Planting apparatus including spring for vibration of pickup spokes

A planting apparatus is shown having a drive wheel for turning a drive belt connected to an axis extending through a hopper. Inside the hopper, a pickup wheel having individual spokes extending radially outward is rotated by the axis. Each spoke there has an indentation just large enough to receive a seed therein upon rotation through to the bottom of the hopper having seed therein. Upon further rotation, the seed is carried by the spoke to the top of the hopper before being dropped into a funnel shaped flue. A spring loaded tapping mechanism strikes the spokes to insure that the seeds will drop from the spokes into the flue. The individual spokes may be removed for varying the space therebetween, or replaced by other spokes having different sized holes therein for the planting of different sized seeds. The seeds drop through the flue and are delivered to a furrow made by a planting foot and covered by a planter wheel.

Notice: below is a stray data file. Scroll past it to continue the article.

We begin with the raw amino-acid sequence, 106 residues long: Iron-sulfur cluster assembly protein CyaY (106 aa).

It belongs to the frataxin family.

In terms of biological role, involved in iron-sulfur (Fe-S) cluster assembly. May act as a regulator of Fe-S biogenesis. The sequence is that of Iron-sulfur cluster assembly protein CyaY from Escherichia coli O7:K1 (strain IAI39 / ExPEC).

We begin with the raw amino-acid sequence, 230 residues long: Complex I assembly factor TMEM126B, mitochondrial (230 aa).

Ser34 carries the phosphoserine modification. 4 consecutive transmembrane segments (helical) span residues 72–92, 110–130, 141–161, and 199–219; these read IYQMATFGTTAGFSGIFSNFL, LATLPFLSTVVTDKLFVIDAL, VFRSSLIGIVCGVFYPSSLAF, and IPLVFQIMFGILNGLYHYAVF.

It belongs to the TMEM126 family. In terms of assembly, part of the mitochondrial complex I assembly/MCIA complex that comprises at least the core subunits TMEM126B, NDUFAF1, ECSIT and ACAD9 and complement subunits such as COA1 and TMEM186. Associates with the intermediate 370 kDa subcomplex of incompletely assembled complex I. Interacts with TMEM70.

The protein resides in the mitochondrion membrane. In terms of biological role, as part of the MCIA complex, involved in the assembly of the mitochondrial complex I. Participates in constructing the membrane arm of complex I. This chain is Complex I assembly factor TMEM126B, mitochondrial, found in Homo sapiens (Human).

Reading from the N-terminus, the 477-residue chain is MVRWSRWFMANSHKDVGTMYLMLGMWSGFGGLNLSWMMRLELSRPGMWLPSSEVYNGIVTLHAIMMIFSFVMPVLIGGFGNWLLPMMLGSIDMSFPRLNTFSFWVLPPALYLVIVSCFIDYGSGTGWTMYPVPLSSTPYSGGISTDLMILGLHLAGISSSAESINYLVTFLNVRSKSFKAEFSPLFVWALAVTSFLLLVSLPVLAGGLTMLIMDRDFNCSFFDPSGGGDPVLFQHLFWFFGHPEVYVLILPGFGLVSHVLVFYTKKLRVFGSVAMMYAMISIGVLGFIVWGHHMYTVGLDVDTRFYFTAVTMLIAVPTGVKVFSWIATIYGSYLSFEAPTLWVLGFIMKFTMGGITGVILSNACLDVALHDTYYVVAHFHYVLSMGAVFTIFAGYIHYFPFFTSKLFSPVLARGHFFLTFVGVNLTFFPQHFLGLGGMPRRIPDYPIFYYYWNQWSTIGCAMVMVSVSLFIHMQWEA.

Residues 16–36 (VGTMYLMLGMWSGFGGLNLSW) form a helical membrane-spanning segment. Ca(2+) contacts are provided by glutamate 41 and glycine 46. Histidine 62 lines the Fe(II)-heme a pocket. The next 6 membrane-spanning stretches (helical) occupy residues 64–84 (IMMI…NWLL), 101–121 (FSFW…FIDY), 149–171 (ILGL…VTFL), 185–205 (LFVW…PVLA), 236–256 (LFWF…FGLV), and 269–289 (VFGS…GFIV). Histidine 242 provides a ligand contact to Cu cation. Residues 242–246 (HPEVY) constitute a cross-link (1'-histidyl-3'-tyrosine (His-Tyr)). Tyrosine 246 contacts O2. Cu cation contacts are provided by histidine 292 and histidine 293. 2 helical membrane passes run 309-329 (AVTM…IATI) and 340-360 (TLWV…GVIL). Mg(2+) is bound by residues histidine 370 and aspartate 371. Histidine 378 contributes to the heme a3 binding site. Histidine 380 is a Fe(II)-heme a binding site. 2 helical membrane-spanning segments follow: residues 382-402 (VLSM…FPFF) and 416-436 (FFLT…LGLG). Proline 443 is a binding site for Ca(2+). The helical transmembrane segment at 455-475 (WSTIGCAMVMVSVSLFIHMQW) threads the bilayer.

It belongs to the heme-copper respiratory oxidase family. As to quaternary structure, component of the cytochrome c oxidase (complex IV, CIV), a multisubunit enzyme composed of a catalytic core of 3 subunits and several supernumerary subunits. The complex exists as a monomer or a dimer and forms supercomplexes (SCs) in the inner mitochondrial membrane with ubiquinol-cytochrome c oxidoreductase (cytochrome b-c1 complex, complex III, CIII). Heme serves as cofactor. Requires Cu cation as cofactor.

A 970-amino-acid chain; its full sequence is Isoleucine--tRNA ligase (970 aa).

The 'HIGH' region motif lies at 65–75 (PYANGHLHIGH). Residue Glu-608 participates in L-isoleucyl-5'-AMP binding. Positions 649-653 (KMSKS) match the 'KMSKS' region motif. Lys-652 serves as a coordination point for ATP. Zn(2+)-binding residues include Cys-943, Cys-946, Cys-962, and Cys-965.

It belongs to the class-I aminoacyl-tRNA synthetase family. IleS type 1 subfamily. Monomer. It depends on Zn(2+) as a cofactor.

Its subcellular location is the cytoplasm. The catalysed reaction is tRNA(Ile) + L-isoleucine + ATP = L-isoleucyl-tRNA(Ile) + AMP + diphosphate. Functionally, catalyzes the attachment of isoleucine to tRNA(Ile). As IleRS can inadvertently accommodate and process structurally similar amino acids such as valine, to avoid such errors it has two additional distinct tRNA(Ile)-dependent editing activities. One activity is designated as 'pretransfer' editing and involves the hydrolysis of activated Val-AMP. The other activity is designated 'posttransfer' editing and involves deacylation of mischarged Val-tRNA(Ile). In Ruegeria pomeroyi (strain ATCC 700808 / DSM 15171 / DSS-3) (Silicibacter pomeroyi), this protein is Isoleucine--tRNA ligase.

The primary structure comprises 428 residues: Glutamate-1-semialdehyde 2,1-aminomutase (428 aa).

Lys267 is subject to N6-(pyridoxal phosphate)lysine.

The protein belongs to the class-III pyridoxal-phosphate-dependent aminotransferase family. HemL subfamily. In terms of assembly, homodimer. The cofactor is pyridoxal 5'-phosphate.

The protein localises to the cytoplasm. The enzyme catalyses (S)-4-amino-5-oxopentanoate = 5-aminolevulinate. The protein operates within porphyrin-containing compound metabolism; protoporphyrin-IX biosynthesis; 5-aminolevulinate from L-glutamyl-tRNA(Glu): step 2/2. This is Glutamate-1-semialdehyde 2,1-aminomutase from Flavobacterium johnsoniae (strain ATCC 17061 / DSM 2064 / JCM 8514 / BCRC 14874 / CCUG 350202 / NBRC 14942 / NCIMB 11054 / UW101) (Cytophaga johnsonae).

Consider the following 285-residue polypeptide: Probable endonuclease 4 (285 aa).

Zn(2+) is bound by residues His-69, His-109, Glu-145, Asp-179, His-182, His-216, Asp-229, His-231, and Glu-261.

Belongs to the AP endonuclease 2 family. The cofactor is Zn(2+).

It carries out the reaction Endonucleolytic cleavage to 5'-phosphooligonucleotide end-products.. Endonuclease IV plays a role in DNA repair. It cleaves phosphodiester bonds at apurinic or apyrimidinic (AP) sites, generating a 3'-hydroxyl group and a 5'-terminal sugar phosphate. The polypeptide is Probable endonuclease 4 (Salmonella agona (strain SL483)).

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This invention relates to a planting apparatus and, more particularly, to a planting apparatus that may be used to accurately plant seeds of varying sizes with a predetermined spacing therebetween being dependent upon the type of seeds being planted. A vertically mounted, rotating pickup wheel is located in the hopper with spokes extending radially outward therefrom. The spokes have identations particularly sized to pick up the type of seed being planted. The spacing of the spokes may be varied, or the spokes may be replaced with other spokes having a different size indentation to pick up different size seeds.


Prior to the present invention, the most typical type of planting apparatus had a hopper with the horizontally mounted plate contained in the bottom thereof. The plate normally had a series of holes along its outer perimeter. A plate retainer located above the plate held the plate in position. Seeds contained in the hopper would fall into the holes of the plate as the plate rotated inside the hopper. As the plate would move under a portion of the plate retainer, any seeds contained in the particular hole would drop through an opening and a flue for planting behind a planter foot.

However, the traditional plate type of planter had considerable problems, especially in the planting of truck crops. First, a plate type of planter had a tendency to break or crush the seeds whenever a hole containing a seed moved under the plate retainer. Also, the repeatability of a plate type of planter was very low, with varying numbers of seeds (if any) being dropped.